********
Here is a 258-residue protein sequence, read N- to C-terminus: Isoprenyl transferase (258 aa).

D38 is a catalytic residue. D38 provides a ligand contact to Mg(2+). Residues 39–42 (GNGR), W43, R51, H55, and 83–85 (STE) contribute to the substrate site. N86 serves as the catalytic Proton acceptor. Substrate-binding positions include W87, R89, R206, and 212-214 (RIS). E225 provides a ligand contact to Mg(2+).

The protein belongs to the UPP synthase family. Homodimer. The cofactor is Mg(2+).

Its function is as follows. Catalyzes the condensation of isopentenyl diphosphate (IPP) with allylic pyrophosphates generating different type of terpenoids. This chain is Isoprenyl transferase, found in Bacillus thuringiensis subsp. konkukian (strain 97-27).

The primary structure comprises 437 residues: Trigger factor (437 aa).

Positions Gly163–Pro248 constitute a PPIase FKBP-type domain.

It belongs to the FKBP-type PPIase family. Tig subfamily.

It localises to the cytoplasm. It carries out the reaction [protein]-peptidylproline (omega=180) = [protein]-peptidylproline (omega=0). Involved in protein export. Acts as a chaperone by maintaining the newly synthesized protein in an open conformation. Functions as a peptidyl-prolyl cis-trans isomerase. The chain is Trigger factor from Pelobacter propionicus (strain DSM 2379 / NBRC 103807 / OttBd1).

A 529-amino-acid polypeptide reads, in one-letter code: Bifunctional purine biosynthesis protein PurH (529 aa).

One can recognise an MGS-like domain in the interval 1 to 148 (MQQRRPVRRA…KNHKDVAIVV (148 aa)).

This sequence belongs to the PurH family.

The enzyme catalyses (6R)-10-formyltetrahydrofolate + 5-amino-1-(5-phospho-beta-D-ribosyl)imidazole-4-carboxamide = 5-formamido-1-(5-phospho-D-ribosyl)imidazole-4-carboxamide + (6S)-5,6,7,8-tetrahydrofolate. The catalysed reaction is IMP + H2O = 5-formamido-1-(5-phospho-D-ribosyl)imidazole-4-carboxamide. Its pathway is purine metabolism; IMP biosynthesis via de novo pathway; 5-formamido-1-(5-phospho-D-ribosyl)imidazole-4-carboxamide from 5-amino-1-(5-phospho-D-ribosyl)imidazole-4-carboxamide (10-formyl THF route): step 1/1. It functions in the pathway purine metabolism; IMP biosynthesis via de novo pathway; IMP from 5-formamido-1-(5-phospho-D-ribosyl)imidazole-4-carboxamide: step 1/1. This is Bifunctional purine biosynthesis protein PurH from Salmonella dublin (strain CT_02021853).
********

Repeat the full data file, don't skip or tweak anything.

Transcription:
Here is a 258-residue protein sequence, read N- to C-terminus: Isoprenyl transferase (258 aa).

D38 is a catalytic residue. D38 provides a ligand contact to Mg(2+). Residues 39–42 (GNGR), W43, R51, H55, and 83–85 (STE) contribute to the substrate site. N86 serves as the catalytic Proton acceptor. Substrate-binding positions include W87, R89, R206, and 212-214 (RIS). E225 provides a ligand contact to Mg(2+).

The protein belongs to the UPP synthase family. Homodimer. The cofactor is Mg(2+).

Its function is as follows. Catalyzes the condensation of isopentenyl diphosphate (IPP) with allylic pyrophosphates generating different type of terpenoids. This chain is Isoprenyl transferase, found in Bacillus thuringiensis subsp. konkukian (strain 97-27).

The primary structure comprises 437 residues: Trigger factor (437 aa).

Positions Gly163–Pro248 constitute a PPIase FKBP-type domain.

It belongs to the FKBP-type PPIase family. Tig subfamily.

It localises to the cytoplasm. It carries out the reaction [protein]-peptidylproline (omega=180) = [protein]-peptidylproline (omega=0). Involved in protein export. Acts as a chaperone by maintaining the newly synthesized protein in an open conformation. Functions as a peptidyl-prolyl cis-trans isomerase. The chain is Trigger factor from Pelobacter propionicus (strain DSM 2379 / NBRC 103807 / OttBd1).

A 529-amino-acid polypeptide reads, in one-letter code: Bifunctional purine biosynthesis protein PurH (529 aa).

One can recognise an MGS-like domain in the interval 1 to 148 (MQQRRPVRRA…KNHKDVAIVV (148 aa)).

This sequence belongs to the PurH family.

The enzyme catalyses (6R)-10-formyltetrahydrofolate + 5-amino-1-(5-phospho-beta-D-ribosyl)imidazole-4-carboxamide = 5-formamido-1-(5-phospho-D-ribosyl)imidazole-4-carboxamide + (6S)-5,6,7,8-tetrahydrofolate. The catalysed reaction is IMP + H2O = 5-formamido-1-(5-phospho-D-ribosyl)imidazole-4-carboxamide. Its pathway is purine metabolism; IMP biosynthesis via de novo pathway; 5-formamido-1-(5-phospho-D-ribosyl)imidazole-4-carboxamide from 5-amino-1-(5-phospho-D-ribosyl)imidazole-4-carboxamide (10-formyl THF route): step 1/1. It functions in the pathway purine metabolism; IMP biosynthesis via de novo pathway; IMP from 5-formamido-1-(5-phospho-D-ribosyl)imidazole-4-carboxamide: step 1/1. This is Bifunctional purine biosynthesis protein PurH from Salmonella dublin (strain CT_02021853).